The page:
U.S. Economy Drops Into A Recession

The stay-at-home mandates have brought about a precipitous fall of the U.S. economy into a recession. We've seen record highs in unemployment claims totaling nearly 30 million over the last six weeks, and expect the recovery process to last for over one year. The Pew Research Center reported that 43% of U.S. adults indicate that they or someone in their household has lost a job or taken a pay cut due to the outbreak. For low income households this is an even higher share (52%). In our recent economic research titled "An Already Historic U.S. Downturn Now Looks Even Worse," published April 16, 2020, we note that headline unemployment could reach 18% in April and 19% in May, which would be closer to the reported Depression-era peak than the high during the global financial crisis. In this baseline scenario, the economy doesn't return to the previous cycle peak before third-quarter 2021.

April Apartment Rent Collections

Among conventional, market-rate apartments, the National Multifamily Housing Council (NMHC) found that 91.5% made a full or partial rent payment by April 26. While this is a welcome improvement from the 69% reported in the first week of April, 96% of apartment households paid their rent over the same period in 2019. In the context of our forecasted unemployment over the coming weeks, we suspect the percent of tenants making a rent payment could decline, particularly with May rent bills coming due. The NMHC Rent Payment Tracker's percentages are for conventional apartment units, and excludes certain other sectors, including subsidized affordable units, military housing and student housing.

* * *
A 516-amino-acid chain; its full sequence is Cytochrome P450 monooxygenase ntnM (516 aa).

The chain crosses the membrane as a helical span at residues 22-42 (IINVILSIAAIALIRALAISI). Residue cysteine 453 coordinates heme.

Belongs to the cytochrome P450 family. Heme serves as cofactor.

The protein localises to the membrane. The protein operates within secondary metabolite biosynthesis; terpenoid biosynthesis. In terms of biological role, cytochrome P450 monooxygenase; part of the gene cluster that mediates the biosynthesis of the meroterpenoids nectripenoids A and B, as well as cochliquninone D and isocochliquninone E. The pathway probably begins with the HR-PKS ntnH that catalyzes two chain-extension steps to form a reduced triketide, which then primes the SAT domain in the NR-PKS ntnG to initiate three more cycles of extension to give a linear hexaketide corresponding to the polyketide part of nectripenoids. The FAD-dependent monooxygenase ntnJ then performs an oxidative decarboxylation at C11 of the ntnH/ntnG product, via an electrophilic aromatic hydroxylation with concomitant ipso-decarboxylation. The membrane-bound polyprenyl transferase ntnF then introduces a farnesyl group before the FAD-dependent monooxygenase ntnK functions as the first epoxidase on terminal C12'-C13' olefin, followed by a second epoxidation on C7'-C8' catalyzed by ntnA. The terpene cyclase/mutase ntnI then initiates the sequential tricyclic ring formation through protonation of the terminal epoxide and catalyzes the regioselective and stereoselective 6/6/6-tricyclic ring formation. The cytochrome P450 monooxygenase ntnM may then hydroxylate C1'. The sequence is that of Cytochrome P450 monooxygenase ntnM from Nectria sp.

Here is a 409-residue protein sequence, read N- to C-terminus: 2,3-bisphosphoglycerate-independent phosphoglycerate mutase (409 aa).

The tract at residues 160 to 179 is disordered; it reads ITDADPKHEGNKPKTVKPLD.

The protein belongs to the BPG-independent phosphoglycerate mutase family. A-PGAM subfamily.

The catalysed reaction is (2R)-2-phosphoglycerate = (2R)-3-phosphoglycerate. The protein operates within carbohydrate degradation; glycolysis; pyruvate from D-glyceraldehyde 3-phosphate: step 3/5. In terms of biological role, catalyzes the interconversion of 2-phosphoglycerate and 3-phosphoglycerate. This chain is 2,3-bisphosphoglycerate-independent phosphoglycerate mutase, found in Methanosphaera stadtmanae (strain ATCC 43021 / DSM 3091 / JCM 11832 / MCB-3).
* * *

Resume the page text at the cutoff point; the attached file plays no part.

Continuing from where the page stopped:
Even in our baseline economic scenario, the effects will vary throughout the country. At its peak, over 90% of the U.S. population were under "stay-at-home" orders; as of today over half of the country's governors have allowed portions of their states to open. Regions that rely heavily on the tourism, leisure, and hospitality sectors may be among the most severely affected in terms of job losses and income declines, with stress also on the construction industry in states with certain delays or work stoppages. In contrast, renters with jobs that have transitioned to, or were already, working from home may fare better. RealPage, Inc. recently said that, in New Orleans, Las Vegas, and Detroit, fewer than 85% of renters made a payment through April 12, due at least in part to the positive cases of COVID-19 and implications for those metro areas' tourism. Statewide, RealPage, Inc. noted that rental collections were lowest in Oklahoma (86%), partly due to the energy market's decline, followed by Nevada, Louisiana, Kentucky, Alabama, and Michigan.